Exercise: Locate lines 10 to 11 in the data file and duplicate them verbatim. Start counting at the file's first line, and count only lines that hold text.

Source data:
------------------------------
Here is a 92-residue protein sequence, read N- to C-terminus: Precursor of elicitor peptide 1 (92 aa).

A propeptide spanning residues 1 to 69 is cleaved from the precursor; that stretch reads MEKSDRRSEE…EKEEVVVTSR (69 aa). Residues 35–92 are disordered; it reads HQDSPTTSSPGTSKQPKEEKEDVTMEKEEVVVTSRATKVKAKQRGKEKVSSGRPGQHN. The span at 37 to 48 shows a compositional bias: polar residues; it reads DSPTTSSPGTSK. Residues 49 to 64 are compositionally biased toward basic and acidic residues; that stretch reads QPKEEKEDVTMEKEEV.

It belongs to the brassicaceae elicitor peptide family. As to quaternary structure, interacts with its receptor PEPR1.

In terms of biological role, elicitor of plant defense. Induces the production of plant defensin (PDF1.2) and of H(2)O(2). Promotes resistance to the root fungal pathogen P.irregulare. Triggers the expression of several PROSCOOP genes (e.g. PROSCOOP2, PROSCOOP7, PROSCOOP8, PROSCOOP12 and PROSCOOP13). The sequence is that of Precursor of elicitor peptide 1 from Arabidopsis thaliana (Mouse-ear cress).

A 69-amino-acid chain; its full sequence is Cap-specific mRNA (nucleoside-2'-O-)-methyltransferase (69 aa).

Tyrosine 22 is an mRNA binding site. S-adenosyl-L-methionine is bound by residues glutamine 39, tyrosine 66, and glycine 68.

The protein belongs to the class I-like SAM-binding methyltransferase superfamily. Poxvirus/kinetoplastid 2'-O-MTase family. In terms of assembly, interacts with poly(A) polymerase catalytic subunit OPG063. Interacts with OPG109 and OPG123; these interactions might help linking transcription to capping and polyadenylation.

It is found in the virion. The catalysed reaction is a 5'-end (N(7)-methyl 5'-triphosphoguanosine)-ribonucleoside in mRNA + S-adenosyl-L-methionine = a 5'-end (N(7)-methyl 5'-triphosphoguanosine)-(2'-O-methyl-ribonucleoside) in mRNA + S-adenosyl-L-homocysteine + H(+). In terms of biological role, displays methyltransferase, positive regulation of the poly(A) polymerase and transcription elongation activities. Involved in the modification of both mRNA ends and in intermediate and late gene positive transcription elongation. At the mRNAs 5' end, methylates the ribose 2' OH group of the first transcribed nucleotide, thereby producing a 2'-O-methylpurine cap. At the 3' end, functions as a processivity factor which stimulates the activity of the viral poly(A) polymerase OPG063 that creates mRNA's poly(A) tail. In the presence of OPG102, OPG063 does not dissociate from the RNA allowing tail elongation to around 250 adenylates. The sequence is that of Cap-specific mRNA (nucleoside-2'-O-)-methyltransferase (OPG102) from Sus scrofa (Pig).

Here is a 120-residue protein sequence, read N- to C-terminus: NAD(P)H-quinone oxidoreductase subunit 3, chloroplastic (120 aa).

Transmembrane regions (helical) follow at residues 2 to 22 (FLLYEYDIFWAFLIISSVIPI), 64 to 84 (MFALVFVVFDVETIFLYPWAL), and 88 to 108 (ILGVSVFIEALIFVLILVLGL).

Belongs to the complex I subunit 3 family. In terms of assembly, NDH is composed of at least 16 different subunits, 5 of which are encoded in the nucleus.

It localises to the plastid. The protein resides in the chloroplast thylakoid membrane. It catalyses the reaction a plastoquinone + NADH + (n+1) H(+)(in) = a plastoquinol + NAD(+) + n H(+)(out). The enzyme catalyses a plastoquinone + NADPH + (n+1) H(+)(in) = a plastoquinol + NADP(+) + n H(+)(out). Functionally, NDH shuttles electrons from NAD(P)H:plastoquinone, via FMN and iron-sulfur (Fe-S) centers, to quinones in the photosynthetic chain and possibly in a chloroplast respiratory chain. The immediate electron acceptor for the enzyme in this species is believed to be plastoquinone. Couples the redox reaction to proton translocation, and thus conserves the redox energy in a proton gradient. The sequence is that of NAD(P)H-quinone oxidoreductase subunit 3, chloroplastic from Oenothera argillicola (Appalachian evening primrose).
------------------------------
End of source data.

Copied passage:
Transmembrane regions (helical) follow at residues 2 to 22 (FLLYEYDIFWAFLIISSVIPI), 64 to 84 (MFALVFVVFDVETIFLYPWAL), and 88 to 108 (ILGVSVFIEALIFVLILVLGL).

Belongs to the complex I subunit 3 family. In terms of assembly, NDH is composed of at least 16 different subunits, 5 of which are encoded in the nucleus.